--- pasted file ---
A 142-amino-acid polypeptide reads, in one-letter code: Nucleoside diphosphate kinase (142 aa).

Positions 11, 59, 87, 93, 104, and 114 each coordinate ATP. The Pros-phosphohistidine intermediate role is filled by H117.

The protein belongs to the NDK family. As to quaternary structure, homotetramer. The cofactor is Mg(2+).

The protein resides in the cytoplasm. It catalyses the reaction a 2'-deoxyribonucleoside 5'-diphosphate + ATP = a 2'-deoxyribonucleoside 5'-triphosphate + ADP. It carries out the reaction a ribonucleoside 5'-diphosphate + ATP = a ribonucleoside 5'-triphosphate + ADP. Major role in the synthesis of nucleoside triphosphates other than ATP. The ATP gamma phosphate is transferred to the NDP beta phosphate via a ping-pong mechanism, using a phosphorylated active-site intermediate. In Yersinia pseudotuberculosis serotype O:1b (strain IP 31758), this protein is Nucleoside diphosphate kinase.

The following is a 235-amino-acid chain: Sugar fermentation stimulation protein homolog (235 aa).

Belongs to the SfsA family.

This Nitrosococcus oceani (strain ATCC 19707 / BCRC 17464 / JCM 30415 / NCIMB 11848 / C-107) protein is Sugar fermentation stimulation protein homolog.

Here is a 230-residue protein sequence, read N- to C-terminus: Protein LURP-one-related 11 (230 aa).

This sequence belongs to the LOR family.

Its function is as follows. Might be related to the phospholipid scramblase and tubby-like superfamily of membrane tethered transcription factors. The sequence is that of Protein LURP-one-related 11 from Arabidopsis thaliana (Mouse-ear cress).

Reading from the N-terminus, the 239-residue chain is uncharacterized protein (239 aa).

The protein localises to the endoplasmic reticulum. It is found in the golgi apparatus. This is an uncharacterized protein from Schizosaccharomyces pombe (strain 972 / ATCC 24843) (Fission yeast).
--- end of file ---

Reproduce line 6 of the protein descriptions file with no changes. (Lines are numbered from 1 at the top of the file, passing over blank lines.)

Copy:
Belongs to the SfsA family.